Hannah’s uvula’s Big Day.

 

This week my daughter Hannah had an EGD performed to hunt for the source of some ongoing stomach issues.   After hearing her talk about how much her uvula hurt, I told her I’d write a little something funny to remember the incident.  She had been scoped before, and was caught off-guard by how much it hurt this time compared to last time.  I helped her through the experience as best I could, and then I wrote the story from a totally different angle.  I wrote this mainly for her, but I thought it might make you smile this morning so I included it here as well.  Enjoy! 🙂

Hannah’s uvula’s Big Day

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Today I woke up like I always do, a little dried out from sleeping all night, morning breath in place, because, well, that’s what happens inside a mouth in the morning.  I thought today would be like any other day, but wow! was I wrong.

I got my surroundings brushed up and minty fresh, and assumed I’d be heading off to school with Hannah just like any other day.  Boy, was I in for a surprise!  I started to realise we were at the hospital about the same time the anesthesia hit me like a ton of bricks.  So, I relaxed like any good uvula does under those conditions.  Then I heard a lot of talking by nurses and the doctor.  And then ….Bam!, out of nowhere, the most massive tube ever made just shoved right past me into Hannah’s esophagus.  Quite rudely done, if you ask me.  So I’m trying not to gag, while I’ve got this massive tube pressed up against me, violating me and all of Hannah’s mouth and esophagus all the way to her stomach.  I see a camera come into view at one point, and realize someone is actually taking pictures of this weird and offensive start to my day.

Finally, it’s over and the tube is gone.  Ahhhh, what a blissful feeling.  Until I realize I hurt all over and I’m swollen what seems like ten times my normal size! And her tongue– its swollen too, and we are fighting, pushing and shoving, for who needs more room in the back of her throat.

Several hours later, I’m still totally miffed about the situation.  I’m still sore as can be, swollen up like a dead bloated toad, and nothing is helping.  Finally, Hannah gets some Advil past me, and starts helping me out with some ice chips and cold ice cream.  We can be friends again for that one.   But it might take a few more offerings of the ice cream to make up my mind.

I can tell this day will be one of infamy for me.  I am the biggest, baddest neighbor in town in my neck of the woods today.  I demand everyone’s attention, as my swollen, angry red self asserts itself as the power-to-be for the day.  I get all the attention, all the negative feels.  I longingly wait for my former nice, not-red-and-swollen, self to return. I dream of all my favourite cold popsicle flavors, and think ice is the best invention ever made.  I wonder what I did to deserve this outrageous attack, and vow to fight back the next time.

The next morning I wake up, a little worse for the wear, but feeling a little more like nature intended me to be.  I still long for ice, Advil, and popsicles, but I’m more open to the thought of returning to life as regularly programmed.  However, I have a few thoughts on the subject of EGD’s, scopes, hospitals, and the like….What’s that saying? “History repeats itself”?  There had better not ever, ever be a repeat, that’s all I’ve got to say!

                           Nurse Ames, RN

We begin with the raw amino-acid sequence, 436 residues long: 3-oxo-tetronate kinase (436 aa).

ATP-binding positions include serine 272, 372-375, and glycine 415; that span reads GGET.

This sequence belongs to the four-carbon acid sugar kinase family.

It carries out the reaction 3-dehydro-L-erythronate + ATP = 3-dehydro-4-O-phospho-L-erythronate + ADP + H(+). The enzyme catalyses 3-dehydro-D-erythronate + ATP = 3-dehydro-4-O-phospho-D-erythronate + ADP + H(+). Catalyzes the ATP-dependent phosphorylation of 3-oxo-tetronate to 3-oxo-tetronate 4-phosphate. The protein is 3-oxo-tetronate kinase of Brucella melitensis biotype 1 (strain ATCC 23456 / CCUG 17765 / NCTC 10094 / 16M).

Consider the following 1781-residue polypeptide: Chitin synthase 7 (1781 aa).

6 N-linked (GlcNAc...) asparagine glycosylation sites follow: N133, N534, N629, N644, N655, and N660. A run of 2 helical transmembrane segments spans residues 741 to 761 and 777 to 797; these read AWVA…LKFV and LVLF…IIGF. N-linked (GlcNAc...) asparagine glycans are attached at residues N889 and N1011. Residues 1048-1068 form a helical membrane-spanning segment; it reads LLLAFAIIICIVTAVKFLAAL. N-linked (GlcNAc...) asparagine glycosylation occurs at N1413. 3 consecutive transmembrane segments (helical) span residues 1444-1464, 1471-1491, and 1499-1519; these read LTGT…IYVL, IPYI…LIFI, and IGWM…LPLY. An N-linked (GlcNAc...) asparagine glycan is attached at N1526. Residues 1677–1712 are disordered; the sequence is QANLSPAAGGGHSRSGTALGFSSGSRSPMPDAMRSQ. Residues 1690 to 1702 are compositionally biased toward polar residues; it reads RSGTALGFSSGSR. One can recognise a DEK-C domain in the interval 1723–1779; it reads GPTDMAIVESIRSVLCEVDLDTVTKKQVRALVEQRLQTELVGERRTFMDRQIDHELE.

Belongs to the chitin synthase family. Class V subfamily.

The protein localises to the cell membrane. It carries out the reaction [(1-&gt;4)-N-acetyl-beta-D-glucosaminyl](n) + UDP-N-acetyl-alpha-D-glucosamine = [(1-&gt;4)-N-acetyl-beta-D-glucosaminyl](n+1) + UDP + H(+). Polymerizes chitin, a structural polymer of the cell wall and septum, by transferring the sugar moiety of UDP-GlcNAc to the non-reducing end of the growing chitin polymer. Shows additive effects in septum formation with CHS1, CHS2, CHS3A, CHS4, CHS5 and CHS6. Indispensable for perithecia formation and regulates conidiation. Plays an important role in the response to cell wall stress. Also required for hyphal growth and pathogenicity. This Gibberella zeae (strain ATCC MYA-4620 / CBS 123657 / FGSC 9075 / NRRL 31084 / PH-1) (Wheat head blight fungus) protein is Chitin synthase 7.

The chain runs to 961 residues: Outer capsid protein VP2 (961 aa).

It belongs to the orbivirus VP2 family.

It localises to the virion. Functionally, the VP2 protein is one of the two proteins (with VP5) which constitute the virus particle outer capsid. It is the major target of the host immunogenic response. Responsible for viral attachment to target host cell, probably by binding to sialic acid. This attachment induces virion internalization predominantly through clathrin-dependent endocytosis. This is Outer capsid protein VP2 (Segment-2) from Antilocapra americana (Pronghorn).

Peg tubes–good, bad, or ugly?

Life is a balance of holding on and letting go.”–Rumi–

She’s 66 years old, she lives in a group home, she has cerebral palsy and MR. She’s been in and out of the hospital this past year several times, each time declining physically. She doesn’t speak, she just points to what she wants and makes hand gestures. I’m only 5’2″ and when I help her to the bathroom, I tower over her height-wise. She is tiny, but her personality is huge. We nurses know her normal by now–she’s happy, grins ear to ear, wants to give everyone hugs. If only all of our patients could be that way, right? Today she is back in the hospital. They have placed a peg tube because she can no longer pass a swallow study. She is hurting, despondent–not her normal self at all. Her mouth is dry because she can no longer eat or drink. Her stomach is trying to get used to bolus peg tube feedings, which is stretching her stomach more than it’s used to. The canned liquid we give as total nutrition is causing her gas. Not only are these things causing her pain, but also the new peg tube site itself is still quite sore. She’s never been on pain medicine before, but the need for it is there now. So she sleeps a lot more than normal, is much less active. This leaves her wide open to a variety of complications–bed sores, pneumonia, blood clots in her legs, etc. However, at least she is now hydrated, and getting the vital nutrients she needs to stay alive. She doesn’t have to choke on her medicine, food, or drinks anymore. And she no longer needs to worry about aspiration pneumonia every time she takes a swallow.

Making the decision for end-of-life care is never easy. Nurses have the luxury of an objective point of view.  Meanwhile, family members are torn by the possible consequences of their decisions, no matter what that decision might be. Nurses have seen the same scenario enough times to guess the most likely outcome, whereas family members are dealing with uncharted territory. It’s a tough call to make, and I’ve been on both sides of the equation.  As for peg tubes themselves, I have seen some people thrive and regain health with them, while others just sort of wither away regardless. Are we giving loved ones another shot at life? Or delaying the inevitable while their quality of life further declines? I don’t know…there’s definitely no easy answer to that.  Every situation is different, every patient, every family group…All I can do as a nurse is provide information and be as honest as I can be when difficult questions arise.